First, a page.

Eric Raymond writes a very good post on Natural Rights and morality. The general approach he takes is the same as mine: utilitarianism sounds alright, but actually predicting the consequences of particular actions at particular moments is so damned hard that the only sensible way to do it is to get to a set of rules that seem to produce mainly good outcomes, and then treat them as if they were moral absolutes. Deep down, I know they’re not moral absolutes, but, as in other fields, a convenient assumption is the only way to make the problem tractable.
Like Raymond, I followed those principles to a libertarian conclusion. Well, to be completely honest, it’s more that I used those principles to justify the “natural rights” that I’d previously considered naively to be self-evident.
It’s still a big step. If you start from moral laws, you can always predict roughly where you’re going to end up. Using a consequentialist framework, even one moderated through a rules-system, there’s always a chance that you may change your mind about what set of proposed “moral absolutes” actually work best. That’s what happened to me.
I was particularly struck by a phenomenon where the more deeply and carefully I attacked a question rationally, the more my best answer resembled some traditional, non-rationalist, formulation. That led me to suspect that where my reasoning did not reach a traditionalist conclusion, I just wasn’t reasoning far enough.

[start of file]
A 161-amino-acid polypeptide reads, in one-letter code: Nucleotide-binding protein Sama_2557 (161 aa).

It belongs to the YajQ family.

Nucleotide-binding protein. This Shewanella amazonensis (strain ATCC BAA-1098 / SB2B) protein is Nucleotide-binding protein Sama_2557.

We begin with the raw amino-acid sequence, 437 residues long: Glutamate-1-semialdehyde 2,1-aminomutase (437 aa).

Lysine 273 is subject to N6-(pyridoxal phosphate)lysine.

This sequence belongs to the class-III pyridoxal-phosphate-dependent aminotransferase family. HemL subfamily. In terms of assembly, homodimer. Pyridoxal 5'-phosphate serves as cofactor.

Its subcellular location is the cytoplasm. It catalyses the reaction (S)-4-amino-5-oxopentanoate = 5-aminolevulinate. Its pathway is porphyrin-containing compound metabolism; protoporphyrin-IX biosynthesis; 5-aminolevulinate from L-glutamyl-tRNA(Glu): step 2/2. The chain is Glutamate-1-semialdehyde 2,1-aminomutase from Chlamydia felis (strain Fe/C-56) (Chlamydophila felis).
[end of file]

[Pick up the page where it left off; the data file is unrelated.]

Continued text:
That’s not particularly surprising. Ideas evolve. Richard Dawkins made a big deal of the fact that evolutionary success for an idea isn’t the same thing as success for the people who believe the ideas, and while that is a fair point in itself, I do not recall, at least from his writings back in the 80’s which I read avidly, him drawing a parallel with the well-known conclusion, made here by Matt Ridley via Brian Micklethwait, that in the very long run parasites do better by being less harmful to their hosts. By that principle, new religions (parasitic memeplexes) should be treated with fear and suspicion, while old ones are relatively trustworthy. Hmmm.
There are whole other layers to moral philosophy than this one of “selecting” rules. On one hand, utilitarianism is a slippery and problematic thing in the first place, and on the other side, moral rules, whether absolute laws or fake-absolute heuristics, have to be social to be meaningful, so the question of how they become socialised and accepted cannot be completely disentangled from what they should be. I am satisfied with my way of dealing with both these issues, but at the end of the day, I’m not that keen to write about it. When I think I’ve done moral philosophy well, I end up with something close to common sense. When I do it less well, I end up with things catastrophically worse than common sense. I therefore am inclined to rate common sense above philosophy when it comes to morality.